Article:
illegally, to resolve a complicated issue in a way that upholds both 
America's laws and her highest ideals. On this great issue of 
immigration to both our shores, let us resolve to make the fair and 
rational choices, the practical and decent decisions, so that in the 
future people will look back and say: They chose well. They did what 
was right for their country.
  Madam Speaker, for millions across the globe, the great symbol of the 
freedom and the welcome of America is the Statue of Liberty and the New 
York City skyline. The promise inscribed there says so much about this 

     Give me your tired, your poor, your huddled masses yearning 
           to breathe free,
     The wretched refuse of your teeming shore.
     Send these, the homeless, tempest-tossed to me,
     I lift my lamp beside the golden door.

  Annie Moore was one of those who heard that promise. She was a young 
Irish girl, aged only 15, from County Cork. She was the first immigrant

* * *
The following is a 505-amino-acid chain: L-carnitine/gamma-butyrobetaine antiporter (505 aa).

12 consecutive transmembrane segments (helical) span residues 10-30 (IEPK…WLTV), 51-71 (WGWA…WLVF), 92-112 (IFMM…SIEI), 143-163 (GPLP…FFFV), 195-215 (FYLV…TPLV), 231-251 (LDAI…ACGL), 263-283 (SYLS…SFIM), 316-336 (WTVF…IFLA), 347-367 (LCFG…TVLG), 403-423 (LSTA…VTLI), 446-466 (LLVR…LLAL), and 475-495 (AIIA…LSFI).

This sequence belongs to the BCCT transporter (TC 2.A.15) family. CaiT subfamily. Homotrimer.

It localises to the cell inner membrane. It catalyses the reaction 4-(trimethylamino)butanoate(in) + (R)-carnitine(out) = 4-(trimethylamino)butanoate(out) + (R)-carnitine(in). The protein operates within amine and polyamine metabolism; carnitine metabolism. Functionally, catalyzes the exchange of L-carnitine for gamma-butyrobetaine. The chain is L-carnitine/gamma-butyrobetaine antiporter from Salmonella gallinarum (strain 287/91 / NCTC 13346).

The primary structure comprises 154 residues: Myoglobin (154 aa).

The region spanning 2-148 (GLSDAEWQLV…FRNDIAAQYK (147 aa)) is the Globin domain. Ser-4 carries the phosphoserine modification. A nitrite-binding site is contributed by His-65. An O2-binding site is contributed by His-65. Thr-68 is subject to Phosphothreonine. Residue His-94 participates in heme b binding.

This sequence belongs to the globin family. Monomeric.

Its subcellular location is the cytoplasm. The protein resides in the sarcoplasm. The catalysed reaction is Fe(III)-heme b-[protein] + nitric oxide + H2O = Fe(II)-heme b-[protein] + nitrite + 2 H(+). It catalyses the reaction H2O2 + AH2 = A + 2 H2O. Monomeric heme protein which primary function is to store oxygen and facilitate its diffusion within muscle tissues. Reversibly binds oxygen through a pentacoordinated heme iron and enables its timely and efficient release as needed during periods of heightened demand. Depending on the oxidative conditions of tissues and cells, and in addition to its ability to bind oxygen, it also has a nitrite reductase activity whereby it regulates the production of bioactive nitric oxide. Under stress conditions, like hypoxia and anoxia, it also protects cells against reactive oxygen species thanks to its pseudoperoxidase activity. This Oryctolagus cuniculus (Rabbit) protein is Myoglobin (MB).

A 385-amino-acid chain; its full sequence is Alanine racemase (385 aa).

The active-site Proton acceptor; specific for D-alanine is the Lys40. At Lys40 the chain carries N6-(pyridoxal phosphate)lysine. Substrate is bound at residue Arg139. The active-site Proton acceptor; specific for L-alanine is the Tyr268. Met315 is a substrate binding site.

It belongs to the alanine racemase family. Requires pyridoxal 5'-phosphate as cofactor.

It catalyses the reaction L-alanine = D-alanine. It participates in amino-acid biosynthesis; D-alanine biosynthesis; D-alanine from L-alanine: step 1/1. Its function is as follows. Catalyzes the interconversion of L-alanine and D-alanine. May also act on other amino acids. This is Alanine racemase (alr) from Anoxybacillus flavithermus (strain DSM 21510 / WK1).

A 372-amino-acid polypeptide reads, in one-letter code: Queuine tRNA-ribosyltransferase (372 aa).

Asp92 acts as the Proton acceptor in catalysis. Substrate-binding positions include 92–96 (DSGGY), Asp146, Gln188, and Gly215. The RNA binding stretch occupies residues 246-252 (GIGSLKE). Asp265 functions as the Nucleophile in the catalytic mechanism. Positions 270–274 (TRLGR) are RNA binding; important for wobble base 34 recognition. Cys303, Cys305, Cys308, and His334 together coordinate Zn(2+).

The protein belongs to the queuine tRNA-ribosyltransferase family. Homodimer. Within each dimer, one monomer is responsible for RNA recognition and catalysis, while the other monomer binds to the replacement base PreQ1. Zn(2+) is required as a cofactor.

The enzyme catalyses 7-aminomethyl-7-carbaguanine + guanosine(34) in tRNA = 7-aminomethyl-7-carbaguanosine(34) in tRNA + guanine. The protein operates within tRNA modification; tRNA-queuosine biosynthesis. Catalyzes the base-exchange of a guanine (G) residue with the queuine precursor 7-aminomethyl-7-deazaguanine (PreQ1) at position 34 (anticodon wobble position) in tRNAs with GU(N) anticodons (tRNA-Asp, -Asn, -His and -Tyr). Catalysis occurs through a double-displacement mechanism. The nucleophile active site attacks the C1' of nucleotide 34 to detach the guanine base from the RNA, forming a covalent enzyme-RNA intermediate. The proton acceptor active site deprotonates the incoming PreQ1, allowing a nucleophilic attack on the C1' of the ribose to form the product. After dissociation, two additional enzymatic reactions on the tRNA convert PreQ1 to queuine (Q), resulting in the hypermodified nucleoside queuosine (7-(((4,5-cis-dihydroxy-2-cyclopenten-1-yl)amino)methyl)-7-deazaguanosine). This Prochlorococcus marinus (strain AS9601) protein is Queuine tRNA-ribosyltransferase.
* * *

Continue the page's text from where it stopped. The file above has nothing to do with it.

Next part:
to pass through the Ellis Island immigration station when it was 
officially opened in 1892. She came here with her brothers to make a 
new life in America. Her story is one among millions. The Irish are to 
be found in the police departments and the firehouses, in the 
hospitals, the schools and the universities, in the board rooms and on 
the construction sites, in the churches and on the sports fields of 
America. Their contribution is seen in much of the great literature, 
film, art and music that America has given to the world. Each of them 
is a green strand woven into the American Dream. In all of America, 
there is Irish America.